This was gravely stated, and Captain Synness, a countryman of our own, actually proposed that Sir Humphrey Davy, Humboldt, and Arago should undertake an expedition through it, but they refused.”
“And quite right too,” said Altamont.
“So say I; but you see, my friends, what absurdities imagination has conjured up about these regions, and how, sooner or later, the simple reality comes to light.”
After this conversation they all made themselves as comfortable as they could, and lay down to sleep.
All, except Hatteras; and why could this extraordinary man not sleep like the others?
Was not the purpose of his life attained now? Had he not realized his most daring project? Why could he not rest? Indeed, might not one have supposed that, after the strain his nervous system had undergone, he would long for rest?
But no, he grew more and more excited, and it was not the thought of returning that so affected him. Was he bent on going farther still? Had his passion for travel no limits? Was the world too small for him now he had circumnavigated it.
Whatever might be the cause, he could not sleep; yet this first night at the Pole was clear and calm. The isle was absolutely uninhabited—not a bird was to be seen in this burning atmosphere, not an animal on these scoriae-covered rocks, not a fish in these seething waters. Next morning, when Altamont, and the others awoke, Hatteras was gone. Feeling uneasy at his absence, they hurried out of the grotto in search of him.
[Illustration: There he was standing on a rock, gazing fixedly at the top of the mountain.—P.242]
There he was standing on a rock, gazing fixedly at the top of the mountain. His instruments were in his hand, and he was evidently calculating the exact longitude and latitude.
The Doctor went towards him and spoke, but it was long before he could rouse him from his absorbing contemplations. At last the captain seemed to understand, and Clawbonny said, while he examined him with a keen scrutinizing glance—
“Let us go round the island. Here we are, all ready for our last excursion.”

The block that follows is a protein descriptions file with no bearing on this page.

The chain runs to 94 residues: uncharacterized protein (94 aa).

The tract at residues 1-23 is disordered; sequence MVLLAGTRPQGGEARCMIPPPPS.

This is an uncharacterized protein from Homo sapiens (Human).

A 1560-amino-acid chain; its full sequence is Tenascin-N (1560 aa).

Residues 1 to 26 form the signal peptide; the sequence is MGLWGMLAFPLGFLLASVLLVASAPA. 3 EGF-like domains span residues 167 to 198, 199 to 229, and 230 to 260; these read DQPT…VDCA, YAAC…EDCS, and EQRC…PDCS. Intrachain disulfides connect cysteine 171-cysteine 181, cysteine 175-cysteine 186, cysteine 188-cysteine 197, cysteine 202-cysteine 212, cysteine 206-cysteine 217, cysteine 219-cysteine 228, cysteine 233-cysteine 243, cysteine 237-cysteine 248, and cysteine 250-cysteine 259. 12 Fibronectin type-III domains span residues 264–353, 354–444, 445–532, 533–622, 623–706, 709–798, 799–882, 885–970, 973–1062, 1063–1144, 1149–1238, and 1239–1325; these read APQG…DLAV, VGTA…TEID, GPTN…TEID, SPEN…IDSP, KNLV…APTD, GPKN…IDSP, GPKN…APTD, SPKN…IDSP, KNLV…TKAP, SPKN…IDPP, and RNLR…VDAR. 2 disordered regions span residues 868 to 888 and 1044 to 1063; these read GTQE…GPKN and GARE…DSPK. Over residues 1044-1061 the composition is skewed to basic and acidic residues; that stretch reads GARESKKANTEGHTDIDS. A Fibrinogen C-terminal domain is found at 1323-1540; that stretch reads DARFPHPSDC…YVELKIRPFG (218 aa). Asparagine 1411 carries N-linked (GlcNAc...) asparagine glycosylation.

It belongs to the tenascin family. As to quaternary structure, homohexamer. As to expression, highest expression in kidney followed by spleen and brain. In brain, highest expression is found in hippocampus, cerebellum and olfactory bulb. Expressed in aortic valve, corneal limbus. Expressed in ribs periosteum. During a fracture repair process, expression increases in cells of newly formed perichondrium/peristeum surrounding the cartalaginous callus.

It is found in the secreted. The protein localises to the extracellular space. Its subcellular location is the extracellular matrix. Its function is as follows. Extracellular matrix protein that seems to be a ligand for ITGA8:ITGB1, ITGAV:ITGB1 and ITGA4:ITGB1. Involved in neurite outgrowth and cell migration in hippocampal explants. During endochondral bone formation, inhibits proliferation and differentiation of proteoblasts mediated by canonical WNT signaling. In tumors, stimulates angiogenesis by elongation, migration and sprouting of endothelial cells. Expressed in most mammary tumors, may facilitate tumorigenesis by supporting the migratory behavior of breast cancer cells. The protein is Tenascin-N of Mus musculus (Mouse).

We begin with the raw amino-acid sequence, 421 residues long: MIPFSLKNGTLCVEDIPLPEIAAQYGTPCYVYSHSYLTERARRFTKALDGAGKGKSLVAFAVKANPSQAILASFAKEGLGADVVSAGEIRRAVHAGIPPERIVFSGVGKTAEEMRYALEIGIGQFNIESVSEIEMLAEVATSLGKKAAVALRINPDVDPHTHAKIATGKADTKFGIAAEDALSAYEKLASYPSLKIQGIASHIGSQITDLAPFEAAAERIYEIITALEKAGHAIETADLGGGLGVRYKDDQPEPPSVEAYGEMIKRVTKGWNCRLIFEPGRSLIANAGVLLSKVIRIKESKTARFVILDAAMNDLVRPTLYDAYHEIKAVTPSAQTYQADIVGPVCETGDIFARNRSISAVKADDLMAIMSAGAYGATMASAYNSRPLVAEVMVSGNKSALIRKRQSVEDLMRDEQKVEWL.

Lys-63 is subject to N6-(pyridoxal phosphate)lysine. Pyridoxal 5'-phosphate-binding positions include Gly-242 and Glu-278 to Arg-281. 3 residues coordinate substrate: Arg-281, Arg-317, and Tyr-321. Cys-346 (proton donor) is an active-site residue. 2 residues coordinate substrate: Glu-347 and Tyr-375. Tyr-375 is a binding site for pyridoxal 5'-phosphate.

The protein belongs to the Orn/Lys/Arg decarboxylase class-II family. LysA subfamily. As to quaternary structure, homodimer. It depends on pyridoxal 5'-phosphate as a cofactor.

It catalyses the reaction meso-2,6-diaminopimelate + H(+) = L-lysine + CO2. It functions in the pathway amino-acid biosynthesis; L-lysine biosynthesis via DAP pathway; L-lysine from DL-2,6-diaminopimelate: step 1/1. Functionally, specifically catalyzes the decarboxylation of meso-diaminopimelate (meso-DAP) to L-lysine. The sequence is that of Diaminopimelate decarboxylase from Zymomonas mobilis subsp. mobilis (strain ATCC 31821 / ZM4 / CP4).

“The last!” repeated Hatteras, as if in a dream. “Yes!, the last truly, but,” he added, with more animation, “the most wonderful.”
He pressed both hands on his brow as he spoke, as if to calm the inward tumult.
Just then Altamont and the others came up, and their appearance seemed to dispel the hallucinations under which he was labouring.
“My friends,” he said, in a voice full of emotion, “thanks for your courage, thanks for your perseverance, thanks for your superhuman efforts, through which we are permitted to set our feet on this soil.”
“Captain,” said Johnson, “we have only obeyed orders to you alone belongs the honour.”
“No, no!” exclaimed Hatteras, with a violent outburst of emotion, “to all of you as much as to me! To Altamont as much as any of us, as much as the Doctor himself! Oh, let my heart break in your hands, it cannot contain its joy and gratitude any longer.”
He grasped the hands of his brave companions as he spoke, and paced up and down as if he had lost all self-control.
“We have only done our duty as Englishmen,” said Bell.
“And as friends,” added Clawbonny.
“Yes, but all did not do it,” replied Hatteras “some gave way. However, we must pardon them—pardon both the traitors and those who were led away by them. Poor fellows! I forgive them. You hear me, Doctor?”
“Yes,” replied Clawbonny, beginning to be seriously uneasy at his friend’s excitement.
“I have no wish, therefore,” continued the captain, “that they should lose the little fortune they came so far to seek. No, the original agreement is to remain unaltered, and they shall be rich—if they ever see England again.”
It would have been difficult not to have been touched by the pathetic tone of voice in which Hatteras said this.
“But, captain,” interrupted Johnson, trying to joke, “one would think you were making your will!”
“Perhaps I am,” said Hatteras, gravely.
“And yet you have a long bright career of glory before you!”
“Who knows?” was the reply.